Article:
Cats See Things Invisible To You
Cats are considered by many as symbols of mysticism because of their elegant and flexible body, as well as their gaze that can “magnetize” anyone.b They have this magical presence. And, recent scientific data shows, there is another reason why cats have a title of ‘mysterious’ creatures. That's because cats can see things ... that we can't see with our eyes.
Cats, like some other animals, have the ability to see psychedelic stripes on flowers or fancy patterns on the wings of birds, which are invisible to human sight. The secret behind the super vision of our four-legged friends is the UV light. According to a recent study, cats, as well as dogs, and other animals, can perceive this type of light which humans cannot perceive.
"There are plenty of things that reflect UV radiation, which some sensitive animals are able to see, while we are not” said Ronald Douglas, professor of biology of the City University of London and co-author of the study. “For example, these may be certain patterns on flowers that show where the nectar is, or traces of urine of an animal. Also, reindeer can and see polar bears as the snow reflects UV radiation, while white fur does not."
Therefore, cats, dogs and reindeer can detect with their eyes animals with white fur, while most people will only see… white snow. Douglas, who specializes in optics, and Glen Jeffery, professor of neuroscience of the University College London, indicate to us that cats, dogs, hedgehogs, rodents, bats, weasels and the okapis can detect significant levels of ultraviolet radiation.
“For decades, we have known that many invertebrates such as bees see ultraviolet light,” continued Douglas, saying that even birds, fish and some reptiles were recently added to the same list.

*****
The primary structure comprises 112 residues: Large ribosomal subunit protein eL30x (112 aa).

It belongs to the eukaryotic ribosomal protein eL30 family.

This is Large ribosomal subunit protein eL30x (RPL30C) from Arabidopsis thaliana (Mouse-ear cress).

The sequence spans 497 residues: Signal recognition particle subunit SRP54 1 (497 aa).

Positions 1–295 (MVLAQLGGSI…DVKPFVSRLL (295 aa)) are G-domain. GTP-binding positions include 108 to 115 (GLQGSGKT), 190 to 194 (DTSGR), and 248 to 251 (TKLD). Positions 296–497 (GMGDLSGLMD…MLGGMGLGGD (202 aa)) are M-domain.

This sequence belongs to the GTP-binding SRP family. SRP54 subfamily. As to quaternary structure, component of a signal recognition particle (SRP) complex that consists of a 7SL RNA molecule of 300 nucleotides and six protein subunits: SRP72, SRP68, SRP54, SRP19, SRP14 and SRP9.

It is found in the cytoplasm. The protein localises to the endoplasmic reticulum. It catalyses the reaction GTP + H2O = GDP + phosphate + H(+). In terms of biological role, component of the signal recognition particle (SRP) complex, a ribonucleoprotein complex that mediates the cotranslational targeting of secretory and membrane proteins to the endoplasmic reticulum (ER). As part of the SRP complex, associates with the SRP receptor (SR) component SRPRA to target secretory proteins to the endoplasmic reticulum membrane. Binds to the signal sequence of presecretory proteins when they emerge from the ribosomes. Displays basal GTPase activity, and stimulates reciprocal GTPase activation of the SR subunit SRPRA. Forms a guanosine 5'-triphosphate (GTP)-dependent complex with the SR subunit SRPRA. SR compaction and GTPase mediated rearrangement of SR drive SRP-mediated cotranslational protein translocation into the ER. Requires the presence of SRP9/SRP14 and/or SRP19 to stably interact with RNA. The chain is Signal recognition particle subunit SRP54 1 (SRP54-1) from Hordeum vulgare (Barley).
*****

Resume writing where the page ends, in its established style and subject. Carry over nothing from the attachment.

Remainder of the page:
However, scientists believe that most mammals cannot see ultraviolet light because they have no visual pigment with maximum sensitivity to ultraviolet light, but instead have lenses like those of humans, preventing ultraviolet light from penetrating into the retina.
The visual pigments are those that absorb light and turn it into electrical activity, which, in turn, is transmitted through nerve cells. It seems it is not always necessary for sensitivity to ultraviolet radiation. Instead, transparent parts of the eye such as the cornea and the crystalline lens in some animals transmit wavelengths of ultraviolet light. This ability allows more light to pass to the retina, something that would be very useful for a nocturnal cat.
It could also explain why cats show so much interest to ordinary objects, such as a piece of paper. Sometimes chemical substances are added to paper, textiles, laundry detergents, shampoos and cosmetics in order to make objects look brighter. Once these optical brighteners absorb the ultraviolet light, they may look differently in the eyes of animals that are sensitive to UV rays, than they appear to us. Some people, for example, those who have undergone cataract surgery, also can see some of the UV light, but most cannot.
“We all know that ultraviolet radiation can be harmful,” said Jeffery in Discovery News. “I work a lot in the Arctic, where the UV radiation levels are too high as there is much snow and ice. The surfaces reflect 90% of UV radiation, with the result that animals are exposed to it. If you do not wear goggles, your eyes will hurt within the first 15 minutes.”
However, studies on reindeer have shown that repeated exposure to ultraviolet light does not bother them at all. It is possible that cats, deer and some other animals that can detect UV rays have a protective mechanism. Also, scientists believe that UV light tends to create more blur.
“Humans are good at one thing: they can see more details,” added Douglas and concluded: “Maybe that’s why we have a lens that ‘blocks’ ultraviolet light. If you do not have it, the world might appear more blurred.” So the next time your cat stops and stares at something you can't see ... it is further proof that just because we can't see it ... it doesn't mean it isn't there.
Just a thought ...
~Justin Taylor, ORDM., OCP., DM.
My thanks to Anna LeMind, Learning-mind.com.